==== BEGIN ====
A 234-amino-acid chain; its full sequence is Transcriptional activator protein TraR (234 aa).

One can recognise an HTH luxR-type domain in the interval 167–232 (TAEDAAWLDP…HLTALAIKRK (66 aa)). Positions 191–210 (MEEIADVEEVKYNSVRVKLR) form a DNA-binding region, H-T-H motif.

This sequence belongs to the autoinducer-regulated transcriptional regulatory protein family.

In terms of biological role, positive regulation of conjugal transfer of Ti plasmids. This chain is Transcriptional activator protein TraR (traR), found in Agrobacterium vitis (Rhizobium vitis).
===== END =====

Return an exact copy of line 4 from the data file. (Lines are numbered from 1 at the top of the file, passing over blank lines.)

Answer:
In terms of biological role, positive regulation of conjugal transfer of Ti plasmids. This chain is Transcriptional activator protein TraR (traR), found in Agrobacterium vitis (Rhizobium vitis).